A police chief says goodbye: Oak Ridge North’s iconic top cop retires
On Jan. 18, Andrew Walters and his wife of 13 years, Cora, will pack up what’s left of their belongings, drive the 415 miles north to Oklahoma’s Citizen Potawatomi Nation and begin their life anew.
Walters, the city of Oak Ridge North’s police chief of 20 years — its third chief and longest-serving top officer — will hand over the reins of the small police force on New Year’s Eve.
“I’ve had the honor of serving and protecting these families and businesses,” Walters said. “I’m blessed to leave on my own terms.”
The Oak Ridge North where Walters began working bears little resemblance to today’s city.
Originally a section of unincorporated Montgomery County covering a 3-mile swath straddling what was then a two-lane Interstate 45, the citizens of the northeastern section of the area voted to incorporate in 1979 to avoid annexation by Houston or Conroe and maintain control over city services — primarily to create the city’s own police department.
“We have not adjusted, we are adjusting,” Walters said. “The city is adjusting to its new position in the larger community.”
As small cities and housing developments keep rising up around it, Oak Ridge North has worked to maintain its own identity as a small hometown in the middle of a booming metroplex. In the new city, the police staff was tasked with deterring crime and engaging the community in keeping itself safe with the support of law enforcement.
Ten years after the city incorporated, Walters was approached by then-police chief George Biernesser to perform law enforcement duties on a part-time basis. In 1999, when Biernesser announced his retirement, Walters became chief of police of a force that has more than tripled in size since he took over.
“It’s like boiling a frog,” Walters said. “I don’t know that I’ve noticed a lot of the change — it’s grown, but we’ve grown with it.”
For his officers, Walter’s July announcement that he was retiring was disheartening, but not a surprise.
Oak Ridge North has seen a slow, but steady, rise in crime in the decades since a development boom put a target on affluent neighborhoods — petty thieves and burglars will sometimes come up, burglarize homes and attempt to flee to the relative leniency of Harris County, Walters explained.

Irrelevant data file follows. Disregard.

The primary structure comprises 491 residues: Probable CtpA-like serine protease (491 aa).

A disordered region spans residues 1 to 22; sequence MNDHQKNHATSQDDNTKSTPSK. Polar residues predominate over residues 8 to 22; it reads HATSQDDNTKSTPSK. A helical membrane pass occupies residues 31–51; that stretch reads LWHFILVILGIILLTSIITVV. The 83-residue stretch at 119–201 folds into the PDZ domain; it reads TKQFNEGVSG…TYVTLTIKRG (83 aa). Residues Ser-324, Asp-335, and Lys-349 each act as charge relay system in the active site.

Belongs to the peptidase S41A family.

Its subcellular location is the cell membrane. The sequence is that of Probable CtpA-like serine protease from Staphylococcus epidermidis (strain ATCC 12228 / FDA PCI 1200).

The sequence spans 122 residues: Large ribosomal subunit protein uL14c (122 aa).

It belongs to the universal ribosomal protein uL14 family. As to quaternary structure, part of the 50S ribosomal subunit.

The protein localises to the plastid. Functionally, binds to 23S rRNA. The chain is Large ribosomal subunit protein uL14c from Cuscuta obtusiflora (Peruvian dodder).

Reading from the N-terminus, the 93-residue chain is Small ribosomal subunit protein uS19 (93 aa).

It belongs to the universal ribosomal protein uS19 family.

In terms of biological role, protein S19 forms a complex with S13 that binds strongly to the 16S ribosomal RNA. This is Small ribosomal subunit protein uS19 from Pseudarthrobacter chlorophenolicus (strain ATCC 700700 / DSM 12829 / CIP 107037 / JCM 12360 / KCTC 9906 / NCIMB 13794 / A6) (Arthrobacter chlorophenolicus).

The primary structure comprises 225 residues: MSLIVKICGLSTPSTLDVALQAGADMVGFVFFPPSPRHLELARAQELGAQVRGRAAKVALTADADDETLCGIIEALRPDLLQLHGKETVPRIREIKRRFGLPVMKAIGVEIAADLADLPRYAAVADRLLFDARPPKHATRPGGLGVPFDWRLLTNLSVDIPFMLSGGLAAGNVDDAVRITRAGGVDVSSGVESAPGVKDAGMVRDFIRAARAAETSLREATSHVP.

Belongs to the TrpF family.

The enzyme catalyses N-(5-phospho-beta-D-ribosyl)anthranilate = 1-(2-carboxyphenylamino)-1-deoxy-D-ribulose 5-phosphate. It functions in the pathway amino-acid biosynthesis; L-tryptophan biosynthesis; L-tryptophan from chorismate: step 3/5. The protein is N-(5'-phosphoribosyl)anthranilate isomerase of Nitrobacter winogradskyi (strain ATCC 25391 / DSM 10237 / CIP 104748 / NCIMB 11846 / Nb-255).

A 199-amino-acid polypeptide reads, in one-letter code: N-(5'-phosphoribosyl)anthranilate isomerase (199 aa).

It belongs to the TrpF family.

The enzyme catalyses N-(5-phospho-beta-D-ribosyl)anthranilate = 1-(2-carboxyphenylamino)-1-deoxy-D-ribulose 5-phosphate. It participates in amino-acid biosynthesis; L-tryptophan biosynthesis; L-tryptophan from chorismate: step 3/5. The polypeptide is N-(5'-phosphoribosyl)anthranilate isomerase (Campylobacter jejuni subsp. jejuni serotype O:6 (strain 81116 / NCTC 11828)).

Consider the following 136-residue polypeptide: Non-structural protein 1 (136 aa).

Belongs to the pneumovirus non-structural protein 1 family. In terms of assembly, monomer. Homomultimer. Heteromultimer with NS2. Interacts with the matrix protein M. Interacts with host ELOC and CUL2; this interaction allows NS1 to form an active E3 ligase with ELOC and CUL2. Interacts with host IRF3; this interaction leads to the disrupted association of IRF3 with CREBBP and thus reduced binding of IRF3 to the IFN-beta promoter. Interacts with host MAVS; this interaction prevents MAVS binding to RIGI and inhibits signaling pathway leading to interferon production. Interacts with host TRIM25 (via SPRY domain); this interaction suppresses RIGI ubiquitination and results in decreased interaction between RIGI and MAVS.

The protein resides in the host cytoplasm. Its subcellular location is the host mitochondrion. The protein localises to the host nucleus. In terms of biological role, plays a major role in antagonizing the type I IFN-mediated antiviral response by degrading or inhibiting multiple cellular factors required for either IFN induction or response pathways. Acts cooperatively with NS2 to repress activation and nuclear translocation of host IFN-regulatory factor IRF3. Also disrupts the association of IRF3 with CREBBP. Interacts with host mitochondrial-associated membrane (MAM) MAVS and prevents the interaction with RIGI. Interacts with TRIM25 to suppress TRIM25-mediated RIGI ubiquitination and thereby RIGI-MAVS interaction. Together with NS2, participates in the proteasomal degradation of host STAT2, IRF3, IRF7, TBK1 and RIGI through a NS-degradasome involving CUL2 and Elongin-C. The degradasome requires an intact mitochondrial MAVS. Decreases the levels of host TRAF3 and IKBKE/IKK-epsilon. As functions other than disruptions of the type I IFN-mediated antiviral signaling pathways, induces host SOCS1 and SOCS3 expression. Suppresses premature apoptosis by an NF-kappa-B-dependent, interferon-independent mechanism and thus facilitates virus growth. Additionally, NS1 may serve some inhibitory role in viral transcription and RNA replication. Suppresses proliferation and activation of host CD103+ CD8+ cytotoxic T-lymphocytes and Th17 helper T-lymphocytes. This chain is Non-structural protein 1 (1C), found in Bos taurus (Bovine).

“We’re losing years of experience and expertise in this area in law enforcement,” Officer Brandon Rogers said of Walters’ departure.
To hear Walters tell it, he’s seen it all — the car wrecks along I-45, the deaths, the homicides, the robberies — are all in a day’s work.
But, Officer Ralph Craig said, throughout it all, Walters remained the stoic and supportive head of his department, a model for all of his officers to follow.
“No matter what it is — work-related, personal — he’s always there for you,” Craig said. “He has a way of being able to correct us and guide us without us feeling like he’s coming in and taking control of stuff.”
As is often the case in small police departments like that of Oak Ridge North, Walters had a hand in picking his successor. In an oft-repeated anecdote, around 10 years ago, Walters sat then-Officer Tom Libby and asked him where he wanted to be in the future. Libby replied he wanted to be right where Walters was.
“(Libby) has always shown an aptitude and ability to be a good chief,” Walters said.
Even at the end of a 20-year legacy, Walters is hesitant to brag, always humble about the impact he as chief of police had on the town. On New Year’s Day, Libby will take over the staff of 17 and the responsibility of the safety of the residents of Oak Ridge North. To Walters, he’s merely passing on the torch.
“This place isn’t mine,” Walters said. “I think what I’m proudest of is that the city and its citizens have honored me allowing me to keep them safe.”